Whether you're searching for your first enablement role, or looking for areas to level up in your current enablement career, understanding which skills are highly desirable in the industry is key.

To gain some insight, one can look to the SEC's Sales Enablement Landscape Report 2023, in which enablers identified the most sought-after skills when hiring for enablement roles.

Statistics from the Sales Enablement Landscape Report on the skills desired in junior & senior enablement roles
Source: Sales Enablement Landscape Report 2023

Communication is key

In the report, communication was one of the top skills looked for when hiring across both junior (43.24%) and senior (35.81%) enablement roles.

This likely comes as no surprise, since a core job responsibility for enablement professionals is distilling and sharing information with others.

Whether it be written communication via sales content, or delivering a compelling training, the need to communicate shows up constantly throughout one’s daily enablement activities.

Additionally, strong communication helps establish trust and build rapport with Go-to-Market (GTM) teams.

It is essential for any enablement professional to be able to convey information to GTM teams and facilitate collaboration between various departments, while remaining clear and concise.

The types of communication and audiences may differ from junior to senior enablement roles, but the need for the skill remains present at all levels. 

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Project management matters

The report also identified project management as a key skill across both junior (35.81%) and senior (21.62%) enablement roles.

Project management matters, no matter your level in enablement, because you need to be able deliver strong, comprehensive programs, on time.

Enablement programs often have many dependencies and risks that need to be proactively addressed and having strong project management skills can help one more readily identify potential obstacles that might impact the success of a program.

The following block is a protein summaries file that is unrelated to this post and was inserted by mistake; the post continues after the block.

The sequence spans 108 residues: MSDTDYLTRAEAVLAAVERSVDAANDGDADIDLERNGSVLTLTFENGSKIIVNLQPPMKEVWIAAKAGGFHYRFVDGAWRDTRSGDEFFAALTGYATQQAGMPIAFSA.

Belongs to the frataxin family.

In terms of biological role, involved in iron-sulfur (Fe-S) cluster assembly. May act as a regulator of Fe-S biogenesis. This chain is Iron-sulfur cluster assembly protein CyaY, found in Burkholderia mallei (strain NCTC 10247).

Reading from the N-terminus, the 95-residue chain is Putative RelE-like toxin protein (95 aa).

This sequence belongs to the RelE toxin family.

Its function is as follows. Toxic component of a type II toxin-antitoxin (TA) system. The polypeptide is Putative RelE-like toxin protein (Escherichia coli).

Strong project management  also equips enablement teams to define key performance indicators and gauge the impact of their programs on the teams they support and overall company goals. 

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Emotional intelligence is consistently important

While slightly lower on the list, emotional intelligence was also considered consistently important across both junior (15.54%) and senior (19.59%) levels of enablement roles.

A large part of enablement involves building programs to support and empower GTM teams to enhance their effectiveness.

Emotional intelligence can help one build programs and deliver information more effectively to GTM teams because of a heightened ability to understand these team’s challenges and needs.

These programs are also more effective when built via strong cross-functional collaboration and to do this effectively, one must leverage their emotional intelligence to build interpersonal relationships and align efforts across teams.

The need for strong emotional intelligence is especially important in senior roles as it aids in effective leadership.

Sales enablement leaders with high emotional intelligence lead by example, demonstrate empathy, self-awareness, and strong interpersonal skills that can positively influence their entire team, as well as their broader organization. 

Senior enablers need to think strategically